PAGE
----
Futurebook 2015 – Report from Byte Consultancy’s Hermione Ireland

Posted by Justine Solomons on 8 December 2015, in Event reports, News

We loved Futurebook this year, we learnt and networked loads. Well done everyone at the Bookseller!   Byte Consultancy's Hermione Ireland has written a report on key learnings from the event.

A lively and engaging day at Futurebook last week. Lots of interesting case studies from across the big publishers and the start ups, and lessons crossing over from academic to trade publishers. The author continued to be of main interest to the trade, with the reader coming in a close second – Michael Tamblyn of Kobo gave a very funny ‘manifesto’ about not stalking your reader. And technology has finally become an integral part of the day…… Trending heavily on Twitter as comments were exchanged.

Top takeaways

  1. Mobile – publishers have got to get better at understanding and servicing this channel. 2016: 70% of the world’s population will have smart phones, now 71% sleep with phones by bed, 3% fall asleep with them in their hands
  1. Look after your data, and your authors’ and your customers’. New obsession with data - several years behind everyone else arguably.
  2. Don’t stalk your readers – give them the amount of interaction they want.
  1. Self-publishing beginning to be respectable as far as the big publishers are concerned.
  1. Bricks & mortar retail not dead (in the UK – obviously not what Barnes & Noble are saying in the US this week). Faber and HC mentioned Waterstones particularly – premium service.
  1. Digital – explore the world around the book. It’s not about print versus ebook any more
  1. Personalisation a big theme – lots of different sorts
  1. Immersive experiences especially live, or live and mobile
  1. Rise of audio, and Audible
  1. Marketing and retail partnerships – even Pottermore are doing these now.
  1. The Bookseller are finally concentrating at book tech as something they have to look at


Faber – they’re about events and beautiful books. Digital is about building a bridge between their readers and authors. They won one of the Futurebook awards for their Members site.

Pottermore – bizarrely have only recently started analysing their customer base. Has had significant impact as their core audience is 20s and female not child/teen and male/female. They’ve removed gamification and made the interaction more mature – more info about the whole wizarding world. This audience wants mobile content. They’ve obviously felt they needed Apple’s customer base as they’ve finally created enhanced ebooks with Apple having done everything on their own before (‘because they didn’t need anyone else’ – no longer rings true). Also now working with Amazon and Audible.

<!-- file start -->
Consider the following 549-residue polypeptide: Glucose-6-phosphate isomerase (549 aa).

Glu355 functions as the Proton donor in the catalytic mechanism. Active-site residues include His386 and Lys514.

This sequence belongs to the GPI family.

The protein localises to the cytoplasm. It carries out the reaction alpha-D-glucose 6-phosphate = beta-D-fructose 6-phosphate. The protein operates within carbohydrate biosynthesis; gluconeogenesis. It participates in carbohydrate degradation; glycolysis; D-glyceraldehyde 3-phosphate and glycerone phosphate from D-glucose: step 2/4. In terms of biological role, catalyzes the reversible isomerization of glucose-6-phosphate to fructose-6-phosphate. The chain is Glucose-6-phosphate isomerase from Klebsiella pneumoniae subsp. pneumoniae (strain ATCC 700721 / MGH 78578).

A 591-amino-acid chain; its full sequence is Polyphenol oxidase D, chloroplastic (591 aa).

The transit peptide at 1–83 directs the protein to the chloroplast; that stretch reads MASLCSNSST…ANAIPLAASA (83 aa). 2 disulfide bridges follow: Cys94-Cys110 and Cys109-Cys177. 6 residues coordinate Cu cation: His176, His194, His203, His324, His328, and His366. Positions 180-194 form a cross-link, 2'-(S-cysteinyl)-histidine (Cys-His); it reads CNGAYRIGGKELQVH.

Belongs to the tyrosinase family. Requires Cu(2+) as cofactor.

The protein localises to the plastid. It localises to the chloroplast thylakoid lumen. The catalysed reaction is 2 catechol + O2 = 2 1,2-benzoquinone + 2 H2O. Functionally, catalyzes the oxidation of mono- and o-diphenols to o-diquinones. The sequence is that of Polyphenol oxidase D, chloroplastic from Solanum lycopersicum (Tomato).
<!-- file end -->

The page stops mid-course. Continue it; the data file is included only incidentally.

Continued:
Akala (pictured) - rapper and poet, social entrepreneur. He doesn’t need a publisher – has 150-200 live events a year and has his own customer base. He asked if publishing was doing everything it could to collaborate with new technology to reach new audiences and better satisfy the existing ones.

Harper Collins - committed to everything published also being released on audio, ideally simultaneously. Focusing on technology and authors – wanting to support start-ups while keeping authors at the centre. Very concerned about the threat of Amazon – thinks their new publishing even damages their existing business. Doing international publishing when they can. Also emails at scale, building communities. Publishing’s rights systems are outmoded – not flexible and wouldn’t have allowed them to do the deal with Judith Kerr on the Mog title with Sainsbury's deal.


Content unbound

  • Publishers are doing more research and iterating with digital in a way they’ve never done in print.
  • Not easy to build direct to consumer businesses (says This is Your Cookbook). They did lots of focus groups and had to make it easy. TIYC are partnering with the Times and Not on the High Street.
  • Build an audience with your content and look at sponsorship as well as subscription as business model

Lessons from academic publishing

  • Open Access is gaining momentum. Springer Nature (Mac Ed) down to the university presses are all about collaboration and open access. There is so much content in the system so it’s a great way to publish it. But lots of differences in the market.
  • The customer is at the centre, not a cliche - different relationship tier as their authors/researchers are also their customers. Like Blurb….
  • Sage are streaming video – students engage and question their environment more when looking at video compared to listening to their tutors. Using it for higher ed – counselling, education and media studies. Good for Zappar. As they say – context is queen.
  • Education is not a world for mobile.
  • Academic Book of the Future – working on Booc, Book as open online content, a live book.
  • Trade should learn from academic – they’ve done digital well already. They have direct channels to their customers, they don’t rely on Apple and Amazon (don’t even touch them).

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